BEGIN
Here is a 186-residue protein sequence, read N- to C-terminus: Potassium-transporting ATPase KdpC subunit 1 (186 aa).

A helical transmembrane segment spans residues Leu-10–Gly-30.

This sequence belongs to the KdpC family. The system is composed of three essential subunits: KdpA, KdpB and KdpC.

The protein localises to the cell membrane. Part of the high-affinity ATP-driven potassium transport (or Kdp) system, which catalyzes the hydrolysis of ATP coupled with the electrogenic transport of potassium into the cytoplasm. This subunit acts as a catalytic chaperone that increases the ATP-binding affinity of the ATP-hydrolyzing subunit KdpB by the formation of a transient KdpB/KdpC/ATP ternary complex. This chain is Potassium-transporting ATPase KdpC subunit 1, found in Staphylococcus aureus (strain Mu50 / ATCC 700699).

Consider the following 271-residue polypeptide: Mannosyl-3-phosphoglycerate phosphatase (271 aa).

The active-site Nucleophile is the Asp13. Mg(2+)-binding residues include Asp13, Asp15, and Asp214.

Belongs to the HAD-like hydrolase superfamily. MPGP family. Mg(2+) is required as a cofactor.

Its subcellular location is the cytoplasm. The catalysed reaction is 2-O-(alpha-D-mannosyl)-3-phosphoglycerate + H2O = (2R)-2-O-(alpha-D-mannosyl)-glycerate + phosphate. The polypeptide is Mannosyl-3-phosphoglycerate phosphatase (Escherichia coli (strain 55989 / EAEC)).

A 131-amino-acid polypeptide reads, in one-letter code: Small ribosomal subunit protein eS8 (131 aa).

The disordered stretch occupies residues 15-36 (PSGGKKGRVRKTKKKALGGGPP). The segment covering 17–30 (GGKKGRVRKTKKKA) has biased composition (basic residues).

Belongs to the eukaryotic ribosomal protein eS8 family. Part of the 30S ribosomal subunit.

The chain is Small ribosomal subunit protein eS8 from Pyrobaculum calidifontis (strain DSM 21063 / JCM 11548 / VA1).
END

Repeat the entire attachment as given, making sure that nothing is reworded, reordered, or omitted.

Here is a 186-residue protein sequence, read N- to C-terminus: Potassium-transporting ATPase KdpC subunit 1 (186 aa).

A helical transmembrane segment spans residues Leu-10–Gly-30.

This sequence belongs to the KdpC family. The system is composed of three essential subunits: KdpA, KdpB and KdpC.

The protein localises to the cell membrane. Part of the high-affinity ATP-driven potassium transport (or Kdp) system, which catalyzes the hydrolysis of ATP coupled with the electrogenic transport of potassium into the cytoplasm. This subunit acts as a catalytic chaperone that increases the ATP-binding affinity of the ATP-hydrolyzing subunit KdpB by the formation of a transient KdpB/KdpC/ATP ternary complex. This chain is Potassium-transporting ATPase KdpC subunit 1, found in Staphylococcus aureus (strain Mu50 / ATCC 700699).

Consider the following 271-residue polypeptide: Mannosyl-3-phosphoglycerate phosphatase (271 aa).

The active-site Nucleophile is the Asp13. Mg(2+)-binding residues include Asp13, Asp15, and Asp214.

Belongs to the HAD-like hydrolase superfamily. MPGP family. Mg(2+) is required as a cofactor.

Its subcellular location is the cytoplasm. The catalysed reaction is 2-O-(alpha-D-mannosyl)-3-phosphoglycerate + H2O = (2R)-2-O-(alpha-D-mannosyl)-glycerate + phosphate. The polypeptide is Mannosyl-3-phosphoglycerate phosphatase (Escherichia coli (strain 55989 / EAEC)).

A 131-amino-acid polypeptide reads, in one-letter code: Small ribosomal subunit protein eS8 (131 aa).

The disordered stretch occupies residues 15-36 (PSGGKKGRVRKTKKKALGGGPP). The segment covering 17–30 (GGKKGRVRKTKKKA) has biased composition (basic residues).

Belongs to the eukaryotic ribosomal protein eS8 family. Part of the 30S ribosomal subunit.

The chain is Small ribosomal subunit protein eS8 from Pyrobaculum calidifontis (strain DSM 21063 / JCM 11548 / VA1).